Twelve Things about Yours, Mine and Ours (Remake)
12. One of the filmmakers said he didn't want to do a movie about eighteen white kids. Now, as an Angelina Jolie fan, I would have respected his
11. The two opening sequences aren't bad, especially since the viewer is introduced to twenty main characters (the eighteen kids and their two widowed parents) all at once. Every child has a distinct personality quirk. If only the first day of school were this easy for me.
10. "Just because [they] got married, we all have to suffer." I'm kind of cynical about what a twice-married relative of mine calls "ready-made families" being able to get along immediately. But these kids have no baggage and no reason not to get along, so I have no sympathy for their self-entitlement, either. (Written like a true adult. I'm getting old . . .)
9. All families are different, but differences have to be dramatised to the point of farce in these movies. So here we have . . .
Headed by someone who says:
There goes my dream of an all-family sailing team
Raised by someone who says:
Homes are for free expression, not for good impressions.
How to get them to get along???
8. "Operation Lighthouse" would be a cool (and very thematic) title for that alternative movie about a fictional "ready-made" family.
7. And yet the lighthouse itself had to be digitally added to the set! (Not only Action movies benefit from new film technology!)
The sea in the background was added in, too. And it's just as significant! Not only because the father is in the US Coast Guard--because that is yet another symbol for the family in this story.
6. I know the lesson is about learning to live with and love people one has nothing in common with--which is the very definition of a (functional) family--but which family would you rather have come from?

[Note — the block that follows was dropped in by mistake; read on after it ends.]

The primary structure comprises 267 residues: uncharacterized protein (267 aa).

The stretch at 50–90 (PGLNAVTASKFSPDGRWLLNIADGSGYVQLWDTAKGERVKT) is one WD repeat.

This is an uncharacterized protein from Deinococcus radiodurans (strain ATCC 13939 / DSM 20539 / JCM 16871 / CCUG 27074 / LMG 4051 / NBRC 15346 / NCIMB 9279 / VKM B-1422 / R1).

When I polled my brothers, I got these answers . . .
Camera Man: The Norths
"Because the mom is free and fun!"
Cue-card Boy: The Beardsleys
"Because the dad is disciplined!"
(I know, right?!?!?!)
5. "A clean ship is a happy ship!" Okay, but whatever happened to "The family that prays together, stays together?"
But these North-Beardsleys aren't Catholic, either. I guess eighteen Catholic kids would have been too much for that aforementioned filmmaker as well? (Strangely, I'm not taking that personally.)
4. Why does something ridiculous always happen to the father? In this movie alone, he has half a hardware store dumped on him, gets a can of paint stuck on his foot, lands face-first in wallpaper glue, and kisses a pig.
I used to think it was a convention of modern children's movies . . . but then I reread Peter Pan last month and saw that the properly Victorian J.M. Barrie makes light of Mr. Darling, too. Is this a Freudian thing, then?
3. Soundtrack time!!! You have to love a movie that ends on a note like this . . .
2. It makes one wish this were the pilot of a TV series rather than a movie that may never get a sequel. I got the sense that the story was just beginning.
1. Now, for the one millionth time . . . Meg Ryan left Dennis Quaid for Russell Crowe??? WHY???
Image Sources: a) Yours, Mine and Ours poster, b) Operation Lighthouse, c) House with Lighthouse